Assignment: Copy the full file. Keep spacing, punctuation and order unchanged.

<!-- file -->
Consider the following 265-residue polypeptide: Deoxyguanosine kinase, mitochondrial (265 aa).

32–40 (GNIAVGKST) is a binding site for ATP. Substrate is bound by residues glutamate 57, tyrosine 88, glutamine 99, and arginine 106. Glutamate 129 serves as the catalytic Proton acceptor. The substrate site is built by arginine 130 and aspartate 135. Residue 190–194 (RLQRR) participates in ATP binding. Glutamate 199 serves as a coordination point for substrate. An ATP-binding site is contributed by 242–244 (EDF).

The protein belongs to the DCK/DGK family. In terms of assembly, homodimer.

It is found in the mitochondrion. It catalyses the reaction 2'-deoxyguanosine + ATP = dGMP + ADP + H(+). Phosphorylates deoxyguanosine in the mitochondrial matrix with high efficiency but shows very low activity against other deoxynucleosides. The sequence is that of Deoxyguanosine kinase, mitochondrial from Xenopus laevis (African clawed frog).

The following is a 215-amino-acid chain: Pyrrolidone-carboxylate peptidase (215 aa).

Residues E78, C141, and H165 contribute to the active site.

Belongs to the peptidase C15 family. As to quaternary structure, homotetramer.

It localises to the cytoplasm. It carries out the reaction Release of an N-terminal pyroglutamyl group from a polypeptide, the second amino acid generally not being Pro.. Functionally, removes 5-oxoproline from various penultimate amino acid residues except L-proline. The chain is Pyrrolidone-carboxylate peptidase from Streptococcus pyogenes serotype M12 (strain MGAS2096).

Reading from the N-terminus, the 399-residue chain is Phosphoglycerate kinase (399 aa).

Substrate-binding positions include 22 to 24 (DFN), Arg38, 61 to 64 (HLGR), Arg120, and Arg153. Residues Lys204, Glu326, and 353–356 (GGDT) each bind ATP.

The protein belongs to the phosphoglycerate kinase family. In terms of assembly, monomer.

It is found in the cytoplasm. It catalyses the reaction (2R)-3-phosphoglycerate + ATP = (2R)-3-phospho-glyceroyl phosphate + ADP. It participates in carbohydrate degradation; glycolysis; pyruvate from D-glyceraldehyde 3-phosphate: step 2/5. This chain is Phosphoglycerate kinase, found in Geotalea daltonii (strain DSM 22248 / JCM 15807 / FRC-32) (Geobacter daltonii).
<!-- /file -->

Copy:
Consider the following 265-residue polypeptide: Deoxyguanosine kinase, mitochondrial (265 aa).

32–40 (GNIAVGKST) is a binding site for ATP. Substrate is bound by residues glutamate 57, tyrosine 88, glutamine 99, and arginine 106. Glutamate 129 serves as the catalytic Proton acceptor. The substrate site is built by arginine 130 and aspartate 135. Residue 190–194 (RLQRR) participates in ATP binding. Glutamate 199 serves as a coordination point for substrate. An ATP-binding site is contributed by 242–244 (EDF).

The protein belongs to the DCK/DGK family. In terms of assembly, homodimer.

It is found in the mitochondrion. It catalyses the reaction 2'-deoxyguanosine + ATP = dGMP + ADP + H(+). Phosphorylates deoxyguanosine in the mitochondrial matrix with high efficiency but shows very low activity against other deoxynucleosides. The sequence is that of Deoxyguanosine kinase, mitochondrial from Xenopus laevis (African clawed frog).

The following is a 215-amino-acid chain: Pyrrolidone-carboxylate peptidase (215 aa).

Residues E78, C141, and H165 contribute to the active site.

Belongs to the peptidase C15 family. As to quaternary structure, homotetramer.

It localises to the cytoplasm. It carries out the reaction Release of an N-terminal pyroglutamyl group from a polypeptide, the second amino acid generally not being Pro.. Functionally, removes 5-oxoproline from various penultimate amino acid residues except L-proline. The chain is Pyrrolidone-carboxylate peptidase from Streptococcus pyogenes serotype M12 (strain MGAS2096).

Reading from the N-terminus, the 399-residue chain is Phosphoglycerate kinase (399 aa).

Substrate-binding positions include 22 to 24 (DFN), Arg38, 61 to 64 (HLGR), Arg120, and Arg153. Residues Lys204, Glu326, and 353–356 (GGDT) each bind ATP.

The protein belongs to the phosphoglycerate kinase family. In terms of assembly, monomer.

It is found in the cytoplasm. It catalyses the reaction (2R)-3-phosphoglycerate + ATP = (2R)-3-phospho-glyceroyl phosphate + ADP. It participates in carbohydrate degradation; glycolysis; pyruvate from D-glyceraldehyde 3-phosphate: step 2/5. This chain is Phosphoglycerate kinase, found in Geotalea daltonii (strain DSM 22248 / JCM 15807 / FRC-32) (Geobacter daltonii).